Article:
The Chinese Communist Party (CCP) has been labeled the biggest threat to Australia’s national security at Q+A as panelists from both the government and opposition expressed concerns about China’s actions in the Taiwan Strait and subsequent comments from the Chinese Ambassador to Australia.
Most important points:
- Pacific Secretary Pat Conroy called for de-escalation of tensions with China
- An Australian of Chinese descent said he has been stigmatized because of COVID and rising international tensions with China
- Senator James Paterson identified China as the biggest threat to Australia’s national security
Over the past week, China has held military exercises in the Taiwan Strait, repeatedly crossing its median line by air and sea and launching missiles that passed over Taiwan and landed in Japan’s Exclusive Economic Zone (EEZ).
Those actions came after US House Speaker Nancy Pelosi visited Taiwan, which China still claims to be a state on its territory.
Audience member Li Shee Shu suggested to the Q+A panel that China might not be seen as Australia’s biggest threat, and Liberal Senator James Paterson attacked.
“The reason the Chinese Communist Party is labeled the biggest national security threat to Australia is because they are,” Senator Paterson said.
“Right now, in the cyber realm, we are under almost constant attack from the Chinese Communist Party, be it the government or our critical infrastructure.
“Over the past five years we have seen record levels of foreign interference and espionage and the Chinese government is the main culprit.
“Right now, the Chinese government is acquiring military capabilities at the fastest rate of any country in the world since World War II and, I think, the evidence shows they’re not just doing it for fun.
“They have illegally conquered islands in the South China Sea, even though Xi Jinping promised he wouldn’t.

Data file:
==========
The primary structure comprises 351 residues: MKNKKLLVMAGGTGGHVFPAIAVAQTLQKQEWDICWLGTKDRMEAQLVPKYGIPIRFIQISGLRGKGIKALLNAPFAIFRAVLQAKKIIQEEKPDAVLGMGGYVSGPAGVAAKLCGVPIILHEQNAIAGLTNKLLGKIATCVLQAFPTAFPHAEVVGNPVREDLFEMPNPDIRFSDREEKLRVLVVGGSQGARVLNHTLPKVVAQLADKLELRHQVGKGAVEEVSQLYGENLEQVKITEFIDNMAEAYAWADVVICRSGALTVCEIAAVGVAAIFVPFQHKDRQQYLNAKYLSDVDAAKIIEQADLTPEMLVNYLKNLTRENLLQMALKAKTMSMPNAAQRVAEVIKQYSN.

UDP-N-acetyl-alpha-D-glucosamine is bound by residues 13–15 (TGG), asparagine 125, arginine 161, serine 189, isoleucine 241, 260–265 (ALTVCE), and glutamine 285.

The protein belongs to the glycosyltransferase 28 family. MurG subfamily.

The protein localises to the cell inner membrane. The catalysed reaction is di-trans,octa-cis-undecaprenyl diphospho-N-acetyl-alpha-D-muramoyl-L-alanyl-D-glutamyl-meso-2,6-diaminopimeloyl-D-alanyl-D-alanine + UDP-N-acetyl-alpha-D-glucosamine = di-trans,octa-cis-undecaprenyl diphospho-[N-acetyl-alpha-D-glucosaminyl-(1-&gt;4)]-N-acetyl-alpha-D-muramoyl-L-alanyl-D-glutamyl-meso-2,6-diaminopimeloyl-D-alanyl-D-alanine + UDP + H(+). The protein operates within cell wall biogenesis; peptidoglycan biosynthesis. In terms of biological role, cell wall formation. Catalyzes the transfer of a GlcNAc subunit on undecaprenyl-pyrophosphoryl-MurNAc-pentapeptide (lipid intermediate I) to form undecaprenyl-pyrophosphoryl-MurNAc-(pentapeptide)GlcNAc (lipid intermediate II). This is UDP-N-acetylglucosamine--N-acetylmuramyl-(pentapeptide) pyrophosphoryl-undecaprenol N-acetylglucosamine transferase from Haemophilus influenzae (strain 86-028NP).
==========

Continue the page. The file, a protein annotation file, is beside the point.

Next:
“They just fired ballistic missiles over Taiwan at the Japanese EEZ. If we don’t take this threat very seriously, we’re going to regret it.”
His comments were echoed by the Secretary of State for International Development and the Pacific, Pat Conroy, who, while taking a softer stance, said China’s actions in recent times had been a cause for concern.
“The Australian government’s position is that we do not support a unilateral change to the status quo,” Conroy said.
“As a middle power, it is in Australia’s interest to pursue a rules-based order where each nation respects and adheres to international laws and standards,” he said.
“And for James’ point, the illegal construction of islands in the East and South China Seas challenges that rule-based order.”
China has repeatedly shown us who they are
Conroy had previously called for a de-escalation of tensions in the Asia-Pacific region, but said he was concerned about the Chinese ambassador’s remarks about Taiwan on Wednesday.
Ambassador Xiao Qian told the National Press Club that there was “no room for compromise” on Taiwan and that China would use “all necessary means” to reunite with the island.
“In the interest of everyone in the region, de-escalation needs to happen now,” Conroy said.
“We need restraint and we need to focus on a peaceful and prosperous region.
“I was concerned, like many people, by some of the language used by the ambassador” [on Wednesday]but we just have to get past it.”
To Senator Paterson, however, those comments seemed like folly, as he indicated that he did not believe that China’s actions over the past week were just muscle pain in the run-up to the CCP’s 20th Annual Party Congress, but rather were part of a long-established pattern. .